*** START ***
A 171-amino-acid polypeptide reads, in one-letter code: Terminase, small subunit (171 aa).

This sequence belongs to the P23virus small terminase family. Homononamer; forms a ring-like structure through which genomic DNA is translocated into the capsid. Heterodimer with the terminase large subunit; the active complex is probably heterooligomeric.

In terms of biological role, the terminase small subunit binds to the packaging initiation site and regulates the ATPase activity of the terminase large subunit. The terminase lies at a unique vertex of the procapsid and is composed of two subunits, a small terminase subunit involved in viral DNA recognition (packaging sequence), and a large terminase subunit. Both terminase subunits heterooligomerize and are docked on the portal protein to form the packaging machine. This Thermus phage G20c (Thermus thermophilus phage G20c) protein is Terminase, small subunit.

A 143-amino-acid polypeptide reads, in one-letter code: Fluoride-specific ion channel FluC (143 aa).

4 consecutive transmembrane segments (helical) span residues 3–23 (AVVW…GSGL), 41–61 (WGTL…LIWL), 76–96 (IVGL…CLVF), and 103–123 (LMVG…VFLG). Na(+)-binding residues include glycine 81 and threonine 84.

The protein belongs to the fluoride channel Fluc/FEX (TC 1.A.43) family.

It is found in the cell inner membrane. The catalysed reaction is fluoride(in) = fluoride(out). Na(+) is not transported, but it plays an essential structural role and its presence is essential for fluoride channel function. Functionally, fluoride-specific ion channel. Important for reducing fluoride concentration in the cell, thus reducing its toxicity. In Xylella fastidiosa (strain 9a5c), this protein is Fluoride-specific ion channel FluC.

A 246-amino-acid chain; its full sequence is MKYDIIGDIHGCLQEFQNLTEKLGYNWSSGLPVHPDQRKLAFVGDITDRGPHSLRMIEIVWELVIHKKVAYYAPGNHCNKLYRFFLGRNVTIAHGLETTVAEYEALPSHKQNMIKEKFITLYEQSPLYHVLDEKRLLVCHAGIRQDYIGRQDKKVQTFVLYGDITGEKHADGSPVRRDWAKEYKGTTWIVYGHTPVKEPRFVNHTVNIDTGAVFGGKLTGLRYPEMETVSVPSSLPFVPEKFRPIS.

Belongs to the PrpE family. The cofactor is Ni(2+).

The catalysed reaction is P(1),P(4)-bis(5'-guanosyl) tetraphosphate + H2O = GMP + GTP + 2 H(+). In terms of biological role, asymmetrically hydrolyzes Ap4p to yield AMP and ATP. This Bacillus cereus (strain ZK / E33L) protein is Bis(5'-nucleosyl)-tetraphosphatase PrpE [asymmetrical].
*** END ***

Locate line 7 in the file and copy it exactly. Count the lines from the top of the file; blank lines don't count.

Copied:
It is found in the cell inner membrane. The catalysed reaction is fluoride(in) = fluoride(out). Na(+) is not transported, but it plays an essential structural role and its presence is essential for fluoride channel function. Functionally, fluoride-specific ion channel. Important for reducing fluoride concentration in the cell, thus reducing its toxicity. In Xylella fastidiosa (strain 9a5c), this protein is Fluoride-specific ion channel FluC.